Around the world, governments have delegated political independence to central banks that wield tremendous power based on the belief that independence would allow these institutions to keep inflation in check. From the mid-1990s, Japan’s economy charted a unique trajectory: it fell into deflation and never fully emerged from it for nearly the next twenty years. Only with the election of Prime Minister Shinzō Abe at the end of 2012 and his appointment in early 2013 of new leadership at Japan’s central bank, the Bank of Japan (BOJ), did Japan finally launch a policy course capable of pulling Japan fully out of deflation. This presentation explains the shift in BOJ policy and factors behind it.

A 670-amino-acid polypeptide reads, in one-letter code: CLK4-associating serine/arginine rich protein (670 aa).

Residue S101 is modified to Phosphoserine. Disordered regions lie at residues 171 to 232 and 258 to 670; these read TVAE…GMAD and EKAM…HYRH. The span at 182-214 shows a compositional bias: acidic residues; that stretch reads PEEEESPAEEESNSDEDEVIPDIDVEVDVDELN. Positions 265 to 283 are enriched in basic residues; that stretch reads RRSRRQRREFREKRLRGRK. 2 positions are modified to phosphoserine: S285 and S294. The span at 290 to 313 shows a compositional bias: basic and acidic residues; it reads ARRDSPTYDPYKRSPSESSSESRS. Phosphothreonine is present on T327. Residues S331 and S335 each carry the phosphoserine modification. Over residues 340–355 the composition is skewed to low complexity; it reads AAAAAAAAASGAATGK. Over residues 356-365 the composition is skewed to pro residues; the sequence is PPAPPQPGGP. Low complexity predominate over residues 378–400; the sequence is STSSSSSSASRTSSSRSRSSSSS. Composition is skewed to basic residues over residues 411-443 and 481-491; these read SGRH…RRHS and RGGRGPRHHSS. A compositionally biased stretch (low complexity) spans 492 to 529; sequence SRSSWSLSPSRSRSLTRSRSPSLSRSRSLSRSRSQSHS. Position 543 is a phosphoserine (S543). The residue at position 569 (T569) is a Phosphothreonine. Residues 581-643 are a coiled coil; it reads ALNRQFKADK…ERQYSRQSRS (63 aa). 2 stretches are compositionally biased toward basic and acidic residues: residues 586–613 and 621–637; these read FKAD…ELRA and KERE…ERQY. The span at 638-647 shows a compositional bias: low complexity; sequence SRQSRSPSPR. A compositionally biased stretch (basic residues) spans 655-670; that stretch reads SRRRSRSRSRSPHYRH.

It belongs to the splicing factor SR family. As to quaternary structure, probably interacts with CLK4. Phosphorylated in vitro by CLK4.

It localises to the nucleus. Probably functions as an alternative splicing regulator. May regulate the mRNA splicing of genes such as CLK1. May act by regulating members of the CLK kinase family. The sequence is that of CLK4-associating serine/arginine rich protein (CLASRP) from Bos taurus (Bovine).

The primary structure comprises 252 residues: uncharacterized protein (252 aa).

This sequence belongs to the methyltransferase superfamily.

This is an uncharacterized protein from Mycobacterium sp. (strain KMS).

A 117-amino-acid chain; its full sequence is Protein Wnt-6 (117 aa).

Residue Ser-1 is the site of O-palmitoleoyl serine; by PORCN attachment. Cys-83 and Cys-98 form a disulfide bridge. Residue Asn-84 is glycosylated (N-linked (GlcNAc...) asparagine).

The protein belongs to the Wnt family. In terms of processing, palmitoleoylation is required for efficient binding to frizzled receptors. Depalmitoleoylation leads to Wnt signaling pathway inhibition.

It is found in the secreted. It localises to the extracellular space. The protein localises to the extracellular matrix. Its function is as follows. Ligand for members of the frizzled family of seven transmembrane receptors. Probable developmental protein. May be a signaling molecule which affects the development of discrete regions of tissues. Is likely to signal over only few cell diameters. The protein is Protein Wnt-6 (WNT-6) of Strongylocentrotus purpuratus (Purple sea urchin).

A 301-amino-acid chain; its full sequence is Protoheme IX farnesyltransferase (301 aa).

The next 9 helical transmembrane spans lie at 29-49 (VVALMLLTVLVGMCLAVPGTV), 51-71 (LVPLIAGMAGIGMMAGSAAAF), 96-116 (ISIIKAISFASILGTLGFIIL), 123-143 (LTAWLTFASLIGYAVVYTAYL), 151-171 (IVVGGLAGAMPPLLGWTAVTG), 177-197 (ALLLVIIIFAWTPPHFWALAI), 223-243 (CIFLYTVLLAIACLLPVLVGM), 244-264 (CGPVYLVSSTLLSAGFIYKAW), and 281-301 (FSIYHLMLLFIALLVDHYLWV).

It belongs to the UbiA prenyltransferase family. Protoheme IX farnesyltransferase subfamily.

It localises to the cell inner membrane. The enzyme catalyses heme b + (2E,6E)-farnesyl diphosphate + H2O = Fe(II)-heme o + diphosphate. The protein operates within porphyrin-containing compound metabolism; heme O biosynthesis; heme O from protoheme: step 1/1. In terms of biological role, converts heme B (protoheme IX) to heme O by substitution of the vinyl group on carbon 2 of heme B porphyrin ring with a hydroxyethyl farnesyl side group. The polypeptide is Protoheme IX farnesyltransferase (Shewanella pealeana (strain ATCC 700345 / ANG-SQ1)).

Gene Park, Associate Professor, Loyola Marymount University
James A. Wilcox, Professor, Haas School of Business
Steven Vogel, Professor, Political Science, UC Berkeley